Department Store Mannequins, L. Frank Baum, and Automatonophobia, of course
Six things (or more — but who’s counting) about the history of department store MANNEQUINS that everyone needs to know
2. Around the turn of the 20th century, the first department stores in the United States used mannequins made of wax. When sun hit the store windows they had an unfortunate tendency to melt.
3. A living human being could also be called a “mannequin” if her job was to model clothing in a dressmaker’s shop, a department store fashion show, or while standing frozen in a store window.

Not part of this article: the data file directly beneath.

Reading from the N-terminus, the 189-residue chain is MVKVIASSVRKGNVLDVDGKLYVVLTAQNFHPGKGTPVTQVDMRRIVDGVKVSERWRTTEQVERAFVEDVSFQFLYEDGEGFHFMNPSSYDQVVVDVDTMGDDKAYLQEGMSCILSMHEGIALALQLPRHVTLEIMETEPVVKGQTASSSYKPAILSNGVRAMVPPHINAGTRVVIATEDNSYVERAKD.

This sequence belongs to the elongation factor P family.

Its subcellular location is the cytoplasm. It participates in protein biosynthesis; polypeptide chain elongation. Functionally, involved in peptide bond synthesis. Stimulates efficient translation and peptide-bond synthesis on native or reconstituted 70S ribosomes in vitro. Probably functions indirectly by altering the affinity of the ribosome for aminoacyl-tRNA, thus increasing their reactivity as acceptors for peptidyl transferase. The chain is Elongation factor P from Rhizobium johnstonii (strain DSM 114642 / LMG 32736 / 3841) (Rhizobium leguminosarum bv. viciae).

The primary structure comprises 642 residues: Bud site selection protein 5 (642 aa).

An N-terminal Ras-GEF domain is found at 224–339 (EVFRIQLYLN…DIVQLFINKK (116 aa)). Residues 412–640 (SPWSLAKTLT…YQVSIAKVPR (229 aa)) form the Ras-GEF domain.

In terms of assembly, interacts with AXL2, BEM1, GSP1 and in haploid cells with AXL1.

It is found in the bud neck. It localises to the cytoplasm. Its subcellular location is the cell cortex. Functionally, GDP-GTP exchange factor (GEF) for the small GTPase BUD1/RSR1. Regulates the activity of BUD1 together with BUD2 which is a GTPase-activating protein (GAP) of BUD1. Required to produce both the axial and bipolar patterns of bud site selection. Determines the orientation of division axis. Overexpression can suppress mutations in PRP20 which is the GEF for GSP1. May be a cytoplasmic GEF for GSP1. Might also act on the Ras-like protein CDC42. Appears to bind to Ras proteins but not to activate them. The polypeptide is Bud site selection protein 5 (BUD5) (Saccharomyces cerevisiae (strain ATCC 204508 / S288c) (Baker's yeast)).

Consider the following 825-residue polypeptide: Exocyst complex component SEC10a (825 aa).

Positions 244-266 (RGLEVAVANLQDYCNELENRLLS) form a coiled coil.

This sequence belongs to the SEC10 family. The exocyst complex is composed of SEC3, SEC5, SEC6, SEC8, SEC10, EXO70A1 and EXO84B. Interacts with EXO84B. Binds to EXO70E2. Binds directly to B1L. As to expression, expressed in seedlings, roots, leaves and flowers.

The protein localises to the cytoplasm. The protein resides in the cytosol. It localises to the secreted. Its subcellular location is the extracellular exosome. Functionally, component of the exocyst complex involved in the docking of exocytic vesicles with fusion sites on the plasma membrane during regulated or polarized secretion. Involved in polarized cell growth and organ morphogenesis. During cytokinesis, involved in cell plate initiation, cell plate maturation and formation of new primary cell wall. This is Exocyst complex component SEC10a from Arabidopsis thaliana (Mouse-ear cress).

At least the human mannequins didn’t melt.
4. These wax figures had glass eyes, and were individually crafted. Lips, eyebrows and eyelashes were painted on by hand. Full, lush hair was painstakingly woven into the head so that it resembled the long, thick manes worn by fashionable women known as Gibson Girls.
Not that he believed in deceiving people with hyped up promises of fulfillment through superficial means…
6. Automatonophobia is the irrational fear of figures such as dolls, wax figures, puppets, prostheses and ventriloquist dummies that are made to represent a real, living, conscious being.
I must say, though, I question if that kind of fear is truly irrational.